Health in Old Age: the Great Unknown

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cartoonThis cartoon, by Vancouver Sun cartoonist Graham Harrop, hits on one of retirees’ biggest mysteries: their future health.

The elderly live with the anxiety of getting a grave illness that isn’t easy to fix, such as cancer or a stroke.  And despite having Medicare insurance, they also have to worry how much it would cost them and whether they would run through all of their savings.

They’re right to worry. Health care costs increase as people age from their 50s into their 60s and 70s. About one in five baby boomers between 55 and 64 pays extraordinary out-of-pocket medical expenses in any given year. But by 75, the odds increase to one in four, according to a report summarizing the reasons that some seniors’ finances become fragile.

Large, unexpected medical expenses are one of two major financial shocks that threaten their security – widowhood is the other. A small and unlucky share of retirees will find it difficult to absorb a spike in their medical costs, forcing them to cut back on food or medications, the report said.

Harrop’s cartoon is the product of his cousin’s inspired suggestion that he fill a book with cartoons about the humorous accommodations made between couples who’ve lived together for decades. The book – “Living Together after Retirement: or, There’s a Spouse in the House” – reveals his personal knowledge of the subject. Harrop, who is 73, has lived with his partner, Annie, for more than 20 years.

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Mike Mas.

Kim, always enjoy your stories, find them to be very helpful, and this one is no exception.

The cartoon, however, has me wondering. Drawn by a Vancouver cartoonist, I suppose it was intended for a Canadian audience, in which case it has another layer of meaning for those who enjoy(?) socialized medicine…

As an ex-Canadian who still has relatives living there, it is not uncommon to go to an emergency room and receive an appointment for up to 24 hours in the future due to the incredibly long lines. Many go home, then return later to check in. Could this be the cartoonist’s main point? Thanks, Mike

    Kim Blanton (blogger)

    Mike – I took it from Harrop that the cartoon works for all old people, because of its message: you’re going to get SOMETHING but who knows what.

    However, your interpretation a la Canada certainly adds another layer to the humor!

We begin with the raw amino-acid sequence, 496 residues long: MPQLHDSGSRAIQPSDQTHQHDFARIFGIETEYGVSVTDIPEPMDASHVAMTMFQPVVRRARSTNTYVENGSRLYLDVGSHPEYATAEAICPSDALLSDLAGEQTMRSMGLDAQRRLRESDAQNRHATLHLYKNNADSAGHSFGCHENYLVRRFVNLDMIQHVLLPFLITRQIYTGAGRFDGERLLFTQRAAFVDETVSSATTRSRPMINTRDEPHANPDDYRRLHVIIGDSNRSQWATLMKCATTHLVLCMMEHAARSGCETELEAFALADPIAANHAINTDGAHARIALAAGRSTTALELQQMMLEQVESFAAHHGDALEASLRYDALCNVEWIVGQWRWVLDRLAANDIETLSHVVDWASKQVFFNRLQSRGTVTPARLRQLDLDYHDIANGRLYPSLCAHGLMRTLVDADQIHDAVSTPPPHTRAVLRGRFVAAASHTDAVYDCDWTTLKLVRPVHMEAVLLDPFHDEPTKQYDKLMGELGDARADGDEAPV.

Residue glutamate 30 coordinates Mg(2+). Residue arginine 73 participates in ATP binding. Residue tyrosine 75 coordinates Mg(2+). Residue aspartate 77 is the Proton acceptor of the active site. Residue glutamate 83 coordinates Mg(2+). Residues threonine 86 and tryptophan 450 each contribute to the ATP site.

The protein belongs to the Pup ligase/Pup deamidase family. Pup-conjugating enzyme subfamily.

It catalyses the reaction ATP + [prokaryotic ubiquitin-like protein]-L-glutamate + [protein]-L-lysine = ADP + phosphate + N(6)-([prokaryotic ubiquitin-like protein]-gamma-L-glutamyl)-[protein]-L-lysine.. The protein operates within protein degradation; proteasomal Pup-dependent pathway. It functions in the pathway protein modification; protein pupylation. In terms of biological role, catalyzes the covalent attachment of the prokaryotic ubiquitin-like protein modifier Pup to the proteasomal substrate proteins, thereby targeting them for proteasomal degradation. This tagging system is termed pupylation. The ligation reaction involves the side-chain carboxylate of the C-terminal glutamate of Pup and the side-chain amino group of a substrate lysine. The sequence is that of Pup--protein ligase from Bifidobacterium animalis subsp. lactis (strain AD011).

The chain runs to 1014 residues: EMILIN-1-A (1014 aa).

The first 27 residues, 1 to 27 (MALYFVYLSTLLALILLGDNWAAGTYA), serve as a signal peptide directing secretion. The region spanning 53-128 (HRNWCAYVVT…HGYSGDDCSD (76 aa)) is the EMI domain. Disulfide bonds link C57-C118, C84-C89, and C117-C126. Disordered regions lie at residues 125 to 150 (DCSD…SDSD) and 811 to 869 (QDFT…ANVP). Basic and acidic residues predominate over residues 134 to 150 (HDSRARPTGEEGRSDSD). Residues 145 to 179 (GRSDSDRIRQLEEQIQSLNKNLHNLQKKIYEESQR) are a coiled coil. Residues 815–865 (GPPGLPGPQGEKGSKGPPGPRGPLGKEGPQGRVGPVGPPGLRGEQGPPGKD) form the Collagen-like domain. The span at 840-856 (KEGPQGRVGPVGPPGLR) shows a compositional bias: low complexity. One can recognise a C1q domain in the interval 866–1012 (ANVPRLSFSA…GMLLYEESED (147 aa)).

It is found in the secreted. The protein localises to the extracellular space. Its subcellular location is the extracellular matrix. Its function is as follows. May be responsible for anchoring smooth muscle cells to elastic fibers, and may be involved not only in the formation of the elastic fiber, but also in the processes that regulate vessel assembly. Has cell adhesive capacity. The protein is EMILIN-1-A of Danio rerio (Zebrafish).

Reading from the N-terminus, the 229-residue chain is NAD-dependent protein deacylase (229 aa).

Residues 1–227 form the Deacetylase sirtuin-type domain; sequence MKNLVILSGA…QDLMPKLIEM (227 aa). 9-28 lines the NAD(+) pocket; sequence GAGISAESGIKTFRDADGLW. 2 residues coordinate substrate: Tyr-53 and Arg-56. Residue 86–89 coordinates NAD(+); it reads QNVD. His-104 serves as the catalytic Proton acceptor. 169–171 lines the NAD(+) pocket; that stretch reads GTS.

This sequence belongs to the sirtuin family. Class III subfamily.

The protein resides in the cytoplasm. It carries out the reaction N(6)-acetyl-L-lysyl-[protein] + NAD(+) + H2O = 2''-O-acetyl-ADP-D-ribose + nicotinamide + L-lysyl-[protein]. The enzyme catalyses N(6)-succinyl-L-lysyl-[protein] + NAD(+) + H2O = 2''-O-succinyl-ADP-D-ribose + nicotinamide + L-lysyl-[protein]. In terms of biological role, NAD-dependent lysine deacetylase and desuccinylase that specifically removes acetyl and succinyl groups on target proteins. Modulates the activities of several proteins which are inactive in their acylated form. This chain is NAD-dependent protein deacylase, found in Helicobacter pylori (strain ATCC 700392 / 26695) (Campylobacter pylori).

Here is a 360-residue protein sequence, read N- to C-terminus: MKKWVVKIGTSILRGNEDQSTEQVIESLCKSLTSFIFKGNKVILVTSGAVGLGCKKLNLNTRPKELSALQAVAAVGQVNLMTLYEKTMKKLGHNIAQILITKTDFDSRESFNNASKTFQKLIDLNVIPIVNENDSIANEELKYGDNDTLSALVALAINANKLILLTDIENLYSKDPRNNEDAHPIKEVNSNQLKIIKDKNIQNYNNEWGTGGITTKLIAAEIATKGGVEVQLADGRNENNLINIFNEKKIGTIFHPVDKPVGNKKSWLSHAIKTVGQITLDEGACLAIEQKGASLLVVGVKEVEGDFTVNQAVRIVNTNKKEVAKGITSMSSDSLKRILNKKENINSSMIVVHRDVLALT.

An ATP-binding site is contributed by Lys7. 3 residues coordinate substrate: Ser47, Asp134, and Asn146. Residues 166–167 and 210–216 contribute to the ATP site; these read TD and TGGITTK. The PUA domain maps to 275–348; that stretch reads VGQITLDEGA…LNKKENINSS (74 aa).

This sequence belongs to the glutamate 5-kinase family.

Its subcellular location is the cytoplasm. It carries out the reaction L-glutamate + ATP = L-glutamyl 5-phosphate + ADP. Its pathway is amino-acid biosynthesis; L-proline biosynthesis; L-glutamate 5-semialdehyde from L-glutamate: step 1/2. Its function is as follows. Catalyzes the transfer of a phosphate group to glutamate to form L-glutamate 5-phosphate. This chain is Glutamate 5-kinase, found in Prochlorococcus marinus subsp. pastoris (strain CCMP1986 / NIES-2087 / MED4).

Thanks for reading the blog.


The one in four ratio after 75 was an eye opener. 1/5 was bad enough, but I will just keep walking and eating oatmeal and hope for the best. So good to read down to earth information. Thanks.

Gayle Dedelow

Never thought I’d have so many doctors while I’m trying to stick around until I hit my 90’s. But I’m trying to stay positive about this!

Paul Brustowicz

I am surrounded by folks within 10 years of my age (74). Ailments I have heard about in the last two weeks are, in no particular order: torn meniscus, bulging spinal discs, cardiomyopathy, torn ACL, arthritis of hip/knee/hands, atrial fibrillation, depression, diabetes, high blood pressure, sciatica, hearing loss, macular degeneration, broken hip/collarbone/elbow/rib, concussion, various cuts, abrasions and bruises from falls.

Some folks live with the pain, others go through the Medicare process of step-by-step before the final test can be done to determine a symptom’s cause.

I know one woman who refused a ride in an ambulance after taking a tumble on concrete steps that left her scalp bleeding. When the EMT’s told her the cost of ambulance ride, she insisted that her husband drive her to the hospital. Not that she couldn’t afford it, to her it was principle.

I have been following all the popular health advice in a quest to make it to age 93: two pieces of dark chocolate every day, a glass of red wine every day (okay maybe two glasses), Tai Chi, olive oil, a handful of nuts, eight hours of sleep, no junk food, three meals a day, stay off ladders, and prayer.

One more ailment: my tennis elbow that was caused by using manual hedge clippers. I am adding no yard work to my list for a healthy long life.

    Ken Pidcock

    That no yard work commitment is a very wise decision.

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